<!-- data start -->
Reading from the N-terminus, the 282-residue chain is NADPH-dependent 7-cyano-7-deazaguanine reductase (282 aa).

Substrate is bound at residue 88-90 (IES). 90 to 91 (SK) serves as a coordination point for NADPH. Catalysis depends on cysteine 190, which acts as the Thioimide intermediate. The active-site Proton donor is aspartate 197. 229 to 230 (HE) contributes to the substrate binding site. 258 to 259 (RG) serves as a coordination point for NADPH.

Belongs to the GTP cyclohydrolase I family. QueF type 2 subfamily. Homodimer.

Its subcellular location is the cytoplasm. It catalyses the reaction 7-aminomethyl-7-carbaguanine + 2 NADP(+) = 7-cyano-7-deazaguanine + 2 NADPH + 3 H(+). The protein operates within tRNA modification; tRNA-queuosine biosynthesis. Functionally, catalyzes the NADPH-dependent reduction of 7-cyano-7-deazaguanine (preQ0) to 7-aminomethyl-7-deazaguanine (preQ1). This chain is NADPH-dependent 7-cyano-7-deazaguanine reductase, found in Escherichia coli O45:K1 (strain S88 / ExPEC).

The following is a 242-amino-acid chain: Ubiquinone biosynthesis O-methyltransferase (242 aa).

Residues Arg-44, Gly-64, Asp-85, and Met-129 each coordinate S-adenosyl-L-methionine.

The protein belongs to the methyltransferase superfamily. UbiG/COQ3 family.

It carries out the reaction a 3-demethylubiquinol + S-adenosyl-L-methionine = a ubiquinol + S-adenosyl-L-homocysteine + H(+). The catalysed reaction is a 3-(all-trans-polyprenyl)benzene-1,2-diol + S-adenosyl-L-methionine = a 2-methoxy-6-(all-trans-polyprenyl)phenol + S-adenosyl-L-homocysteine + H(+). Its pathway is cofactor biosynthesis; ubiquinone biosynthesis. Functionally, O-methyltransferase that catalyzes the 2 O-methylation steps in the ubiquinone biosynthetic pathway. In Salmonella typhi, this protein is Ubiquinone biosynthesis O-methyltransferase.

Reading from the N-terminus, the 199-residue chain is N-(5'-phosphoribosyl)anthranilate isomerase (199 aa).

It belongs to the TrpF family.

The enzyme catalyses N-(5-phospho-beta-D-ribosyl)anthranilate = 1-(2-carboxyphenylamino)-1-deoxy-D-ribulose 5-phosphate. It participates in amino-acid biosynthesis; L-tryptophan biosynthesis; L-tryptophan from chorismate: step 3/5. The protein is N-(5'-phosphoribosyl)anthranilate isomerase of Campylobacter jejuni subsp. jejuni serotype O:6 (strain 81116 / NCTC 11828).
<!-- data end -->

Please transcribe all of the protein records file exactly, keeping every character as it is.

Reading from the N-terminus, the 282-residue chain is NADPH-dependent 7-cyano-7-deazaguanine reductase (282 aa).

Substrate is bound at residue 88-90 (IES). 90 to 91 (SK) serves as a coordination point for NADPH. Catalysis depends on cysteine 190, which acts as the Thioimide intermediate. The active-site Proton donor is aspartate 197. 229 to 230 (HE) contributes to the substrate binding site. 258 to 259 (RG) serves as a coordination point for NADPH.

Belongs to the GTP cyclohydrolase I family. QueF type 2 subfamily. Homodimer.

Its subcellular location is the cytoplasm. It catalyses the reaction 7-aminomethyl-7-carbaguanine + 2 NADP(+) = 7-cyano-7-deazaguanine + 2 NADPH + 3 H(+). The protein operates within tRNA modification; tRNA-queuosine biosynthesis. Functionally, catalyzes the NADPH-dependent reduction of 7-cyano-7-deazaguanine (preQ0) to 7-aminomethyl-7-deazaguanine (preQ1). This chain is NADPH-dependent 7-cyano-7-deazaguanine reductase, found in Escherichia coli O45:K1 (strain S88 / ExPEC).

The following is a 242-amino-acid chain: Ubiquinone biosynthesis O-methyltransferase (242 aa).

Residues Arg-44, Gly-64, Asp-85, and Met-129 each coordinate S-adenosyl-L-methionine.

The protein belongs to the methyltransferase superfamily. UbiG/COQ3 family.

It carries out the reaction a 3-demethylubiquinol + S-adenosyl-L-methionine = a ubiquinol + S-adenosyl-L-homocysteine + H(+). The catalysed reaction is a 3-(all-trans-polyprenyl)benzene-1,2-diol + S-adenosyl-L-methionine = a 2-methoxy-6-(all-trans-polyprenyl)phenol + S-adenosyl-L-homocysteine + H(+). Its pathway is cofactor biosynthesis; ubiquinone biosynthesis. Functionally, O-methyltransferase that catalyzes the 2 O-methylation steps in the ubiquinone biosynthetic pathway. In Salmonella typhi, this protein is Ubiquinone biosynthesis O-methyltransferase.

Reading from the N-terminus, the 199-residue chain is N-(5'-phosphoribosyl)anthranilate isomerase (199 aa).

It belongs to the TrpF family.

The enzyme catalyses N-(5-phospho-beta-D-ribosyl)anthranilate = 1-(2-carboxyphenylamino)-1-deoxy-D-ribulose 5-phosphate. It participates in amino-acid biosynthesis; L-tryptophan biosynthesis; L-tryptophan from chorismate: step 3/5. The protein is N-(5'-phosphoribosyl)anthranilate isomerase of Campylobacter jejuni subsp. jejuni serotype O:6 (strain 81116 / NCTC 11828).